Learning Objectives

    By the end of this section, you will be able to:

    • Describe nuclear structure in terms of protons, neutrons, and electrons
    • Calculate mass defect and binding energy for nuclei
    • Explain trends in the relative stability of nuclei

    Nuclear chemistry is the study of reactions that involve changes in nuclear structure. The chapter on atoms, molecules, and ions introduced the basic idea of nuclear structure, that the nucleus of an atom is composed of protons and, with the exception of \(\ce{^{1}_{1}H}\).

    Recall that the number of protons in the nucleus is called the atomic number (\(Z\)) of the element, and the sum of the number of protons and the number of neutrons is the mass number (\(A\)). Atoms with the same atomic number but different mass numbers are isotopes of the same element. When referring to a single type of nucleus, we often use the term nuclide and identify it by the notation \(\ce{_{A}^{Z}X}\), where \(X\) is the symbol for the element, \(A\) is the mass number, and \(Z\) is the atomic number (for example, \(\ce{^{14}_6C}\)). Often a nuclide is referenced by the name of the element followed by a hyphen and the mass number. For example, \(\ce{^{14}_6C}\) is called “carbon-14.”

    Protons and neutrons, collectively called nucleons, are packed together tightly in a nucleus. With a radius of about \(10^{−15}\) meters, a nucleus is quite small compared to the radius of the entire atom, which is about \(10^{−10}\) meters. Nuclei are extremely dense compared to bulk matter, averaging \(1.8 \times 10^{14}\) grams per cubic centimeter. For example, water has a density of 1 gram per cubic centimeter, and iridium, one of the densest elements known, has a density of 22.6 g/cm3. If the earth’s density were equal to the average nuclear density, the earth’s radius would be only about 200 meters (earth’s actual radius is approximately \(6.4 \times 10^6\) meters, 30,000 times larger). Example \(\PageIndex{1}\) demonstrates just how great nuclear densities can be in the natural world.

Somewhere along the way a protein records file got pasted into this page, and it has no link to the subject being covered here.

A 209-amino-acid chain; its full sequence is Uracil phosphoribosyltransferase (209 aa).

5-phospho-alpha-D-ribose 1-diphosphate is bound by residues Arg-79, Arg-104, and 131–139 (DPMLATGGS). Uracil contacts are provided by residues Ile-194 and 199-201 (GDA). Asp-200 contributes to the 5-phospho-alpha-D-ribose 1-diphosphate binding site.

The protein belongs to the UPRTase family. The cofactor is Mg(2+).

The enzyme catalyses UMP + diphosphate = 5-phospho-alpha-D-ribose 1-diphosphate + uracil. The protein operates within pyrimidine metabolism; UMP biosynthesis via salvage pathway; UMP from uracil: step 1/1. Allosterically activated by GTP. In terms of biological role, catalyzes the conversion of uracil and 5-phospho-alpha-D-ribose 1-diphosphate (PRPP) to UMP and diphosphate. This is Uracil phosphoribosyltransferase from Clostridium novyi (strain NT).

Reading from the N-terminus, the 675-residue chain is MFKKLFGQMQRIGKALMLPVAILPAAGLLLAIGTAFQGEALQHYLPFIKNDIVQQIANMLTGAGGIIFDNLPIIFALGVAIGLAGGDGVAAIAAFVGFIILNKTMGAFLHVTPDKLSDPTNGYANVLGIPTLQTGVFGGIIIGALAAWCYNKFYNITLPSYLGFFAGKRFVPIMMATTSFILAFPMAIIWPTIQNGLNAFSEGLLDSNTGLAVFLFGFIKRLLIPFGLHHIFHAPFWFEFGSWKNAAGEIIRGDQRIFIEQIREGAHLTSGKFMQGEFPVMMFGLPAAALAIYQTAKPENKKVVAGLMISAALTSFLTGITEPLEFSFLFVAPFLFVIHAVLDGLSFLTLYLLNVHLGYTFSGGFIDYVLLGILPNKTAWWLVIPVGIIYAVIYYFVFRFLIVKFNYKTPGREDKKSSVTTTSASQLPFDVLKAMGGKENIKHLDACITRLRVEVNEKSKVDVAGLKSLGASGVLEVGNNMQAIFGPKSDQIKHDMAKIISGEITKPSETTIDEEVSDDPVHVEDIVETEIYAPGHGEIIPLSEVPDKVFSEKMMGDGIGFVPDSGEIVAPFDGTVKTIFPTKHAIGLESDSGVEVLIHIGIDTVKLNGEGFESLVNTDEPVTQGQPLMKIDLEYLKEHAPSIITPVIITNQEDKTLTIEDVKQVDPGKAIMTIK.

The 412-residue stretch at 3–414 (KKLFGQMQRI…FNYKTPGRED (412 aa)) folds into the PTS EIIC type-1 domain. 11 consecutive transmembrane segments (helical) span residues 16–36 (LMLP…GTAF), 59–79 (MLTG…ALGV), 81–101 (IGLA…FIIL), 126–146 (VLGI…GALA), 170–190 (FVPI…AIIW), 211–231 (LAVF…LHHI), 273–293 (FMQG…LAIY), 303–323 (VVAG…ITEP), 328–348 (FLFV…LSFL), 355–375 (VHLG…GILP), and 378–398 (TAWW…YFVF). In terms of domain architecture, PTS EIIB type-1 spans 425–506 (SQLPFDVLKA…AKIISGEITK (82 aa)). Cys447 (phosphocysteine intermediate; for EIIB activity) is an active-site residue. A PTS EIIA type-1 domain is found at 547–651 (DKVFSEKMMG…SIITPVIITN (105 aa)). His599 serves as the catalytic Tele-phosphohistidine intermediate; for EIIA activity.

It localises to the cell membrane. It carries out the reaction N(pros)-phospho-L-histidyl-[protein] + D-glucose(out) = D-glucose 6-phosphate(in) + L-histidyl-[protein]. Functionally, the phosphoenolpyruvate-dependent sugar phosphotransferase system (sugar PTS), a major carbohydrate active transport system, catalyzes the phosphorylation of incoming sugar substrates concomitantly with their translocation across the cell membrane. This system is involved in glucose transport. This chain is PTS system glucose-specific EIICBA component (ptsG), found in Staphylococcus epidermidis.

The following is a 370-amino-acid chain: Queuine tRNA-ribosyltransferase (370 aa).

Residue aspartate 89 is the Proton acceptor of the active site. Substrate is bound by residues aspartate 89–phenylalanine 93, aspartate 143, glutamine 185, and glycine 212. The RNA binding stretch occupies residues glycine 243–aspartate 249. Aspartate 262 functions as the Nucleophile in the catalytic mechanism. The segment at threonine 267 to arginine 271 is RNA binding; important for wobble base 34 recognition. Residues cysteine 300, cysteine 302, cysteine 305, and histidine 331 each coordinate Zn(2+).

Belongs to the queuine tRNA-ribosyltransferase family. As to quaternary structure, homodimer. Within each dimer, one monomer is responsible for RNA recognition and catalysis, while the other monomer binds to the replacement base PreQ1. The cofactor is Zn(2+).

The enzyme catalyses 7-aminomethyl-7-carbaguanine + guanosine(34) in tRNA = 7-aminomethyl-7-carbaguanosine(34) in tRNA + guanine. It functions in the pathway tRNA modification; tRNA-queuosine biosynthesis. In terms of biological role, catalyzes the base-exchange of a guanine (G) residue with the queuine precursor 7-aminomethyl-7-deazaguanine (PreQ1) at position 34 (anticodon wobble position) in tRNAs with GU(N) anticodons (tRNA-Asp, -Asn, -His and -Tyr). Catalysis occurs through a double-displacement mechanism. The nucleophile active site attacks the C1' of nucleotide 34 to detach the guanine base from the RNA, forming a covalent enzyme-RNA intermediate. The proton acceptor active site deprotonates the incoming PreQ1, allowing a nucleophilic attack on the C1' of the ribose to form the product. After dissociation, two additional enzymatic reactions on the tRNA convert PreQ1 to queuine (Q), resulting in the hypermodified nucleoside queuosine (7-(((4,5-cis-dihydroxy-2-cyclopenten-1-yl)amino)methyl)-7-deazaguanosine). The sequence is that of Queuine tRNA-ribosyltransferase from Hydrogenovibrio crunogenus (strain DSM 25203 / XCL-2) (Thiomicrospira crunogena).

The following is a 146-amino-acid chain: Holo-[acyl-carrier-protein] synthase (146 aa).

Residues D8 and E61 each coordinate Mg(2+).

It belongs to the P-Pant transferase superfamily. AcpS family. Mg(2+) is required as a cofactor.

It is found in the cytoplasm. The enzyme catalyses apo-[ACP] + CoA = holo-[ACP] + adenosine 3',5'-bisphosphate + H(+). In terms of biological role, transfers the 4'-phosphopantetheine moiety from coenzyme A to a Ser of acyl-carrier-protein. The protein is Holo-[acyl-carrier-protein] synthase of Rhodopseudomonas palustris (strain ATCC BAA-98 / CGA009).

Example \(\PageIndex{1}\): Density of a Neutron Star

    Neutron stars form when the core of a very massive star undergoes gravitational collapse, causing the star’s outer layers to explode in a supernova. Composed almost completely of neutrons, they are the densest-known stars in the universe, with densities comparable to the average density of an atomic nucleus. A neutron star in a faraway galaxy has a mass equal to 2.4 solar masses (1 solar mass = \(M_{\odot}\) = mass of the sun = \(1.99 \times 10^{30}\, kg\)) and a diameter of 26 km.

    1. What is the density of this neutron star?
    2. How does this neutron star’s density compare to the density of a uranium nucleus, which has a diameter of about 15 fm (1 fm = 10–15 m)?

    We can treat both the neutron star and the U-235 nucleus as spheres. Then the density for both is given by:

    \[d=\frac{m}{V} \quad \text { with } \quad V=\frac{4}{3} \pi r^3 \nonumber \]

    1. The radius of the neutron star is so the density of the neutron star is:
      \[d=\frac{m}{V}=\frac{m}{\frac{4}{3} \pi r^3}=\frac{2.4\left(1.99 \times 10^{30} \, \text{kg} \right)}{\frac{4}{3} \pi\left(1.3 \times 10^4 m \right)^3}=5.2 \times 10^{17} \, \text{kg}/ \text{m}^3 \nonumber \]
    2. The radius of the U-235 nucleus is so the density of the U-235 nucleus is:
      \[d=\frac{m}{V}=\frac{m}{\frac{4}{3} \pi r^3}=\frac{235 \, \text{amu} \left(\dfrac{1.66 \times 10^{-27} \, \text{kg}}{1\, \text{amu}}\right)}{\frac{4}{3} \pi\left(7.5 \times 10^{-15}\, \text{m}\right)^3}=2.2 \times 10^{17}\, \text{kg} / \text{m}^3 \nonumber \]

    These values are fairly similar (same order of magnitude), but the neutron star is more than twice as dense as the U-235 nucleus.

    Exercise \(\PageIndex{1}\)